Project Lunar: “We are out here; men and nonbinary folk who have periods”

 

In this blog, Nixon talks about men and nonbinary people who get periods and encourages us to challenge our assumptions… (TW: gender dysphoria & self-harm)

As a man, society looks at me and expects me to approach the topic of menstruation with the same air of mystery and squeamishness that most men have about the subject, and expect me to never comprehend the torture of cramps and passing clots. And why not? Menstruation is such a taboo topic in most western cultures that I know many girls from conservative families that had their cycles sprung upon them with no preparation from their parents at all, so it would make sense that as a man, I’d have less than spectacular insight as to woes of those who bleed.

I am, however, a trans man. To paraphrase liberally from Shakespeare’s The Merchant of Venice, “If you put a uterus in me, do I not bleed?” (Oh yes, yes I do)

For the unaware, trans men are those of us who were incorrectly assigned female at birth. We came out, the doctor/midwife saw a vulva and proudly proclaimed to our parents, “It’s a girl!” Genitals, however, do not a gender make. So out I came, the doctor announced my girlhood to the room, and on we went from there. Including all the wonderful trauma that happens to a 9 year old boy who gets his first period. It’s shocking, I imagine, for everyone who gets their first menses, but my first period sent me reeling. Until then I’d been able to live inside a bubble where I was just like my brothers—strong, athletic, brash…the first sight of blood between my legs was (and continues to be) the ultimate act of my body betraying itself. The dysphoria that would come with every cycle would send me reeling, thinking thoughts of self-harm and wishing—PRAYING—that I’d get uterine cancer and have to have it out.

I’m not sure how other people feel about their periods, but during that time I can’t really cope with much. In the past, suicide has seemed like a legit option. It’s hard to feel manly when you’re doing what the world thinks of, aside from giving birth, as the womanliest thing on earth there is to do. And that disconnect is painful in a real way. It’s encoded in our language—we call pads and tampons “feminine hygiene products,” we call it “lady days,” and “my womanly time” to avoid calling it what it is. You can’t go into the men’s restroom at a bar and get a tampon, and if you could, you can’t dispose of it in the stall, since men’s stalls typically lack the little garbage can women’s stalls enjoy.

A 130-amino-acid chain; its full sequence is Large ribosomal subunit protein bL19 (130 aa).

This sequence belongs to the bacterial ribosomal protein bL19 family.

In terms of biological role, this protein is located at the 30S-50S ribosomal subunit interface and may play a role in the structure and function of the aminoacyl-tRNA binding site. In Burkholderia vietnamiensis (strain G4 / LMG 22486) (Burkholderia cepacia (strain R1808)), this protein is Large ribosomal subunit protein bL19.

As a man who has periods if I can’t take my testosterone on schedule (which is sometimes the case if money is tight. The kids need to eat more than I need that medicine), I have to face down the task of buying, and using, menstrual products in a world that defaults to “only women have periods.” It’s a painful reality to live in, and it’s simply wrong. We are out here, men and nonbinary folk who have periods. To assume that the man in front of you can’t possibly relate is simply not always true. We exist. We feel your (cramping) pain—literally and metaphorically.

So throw an extra tampon or two in your bag the next time you go out…there may be a bloke at the bar who is smack dab in the middle of his shark week and needs you to throw him a lifeline.

 

About Nixon VanJustice

Nixon VanJustice is a pretty much the luckiest partner and father in the world. He’s been in love with his partner since they were 11 years old, and together they have two epic tiny humans and an Italian Mastiff. I guess you could say he’s pretty average for the typical American guy, insofar as guys whose parents thought they were little girls growing up.

Follow him on twitter: @NixRedux!

 

If you would like to contribute your own piece or share your ideas, let us know in the comments or tweet them to me: @maldrichwincer.

Advertisements

One thought on “Project Lunar: “We are out here; men and nonbinary folk who have periods”

What do you think?

Fill in your details below or click an icon to log in:

WordPress.com Logo

You are commenting using your WordPress.com account. Log Out / Change )

Twitter picture

You are commenting using your Twitter account. Log Out / Change )

Facebook photo

You are commenting using your Facebook account. Log Out / Change )

Google+ photo

You are commenting using your Google+ account. Log Out / Change )

Connecting to %s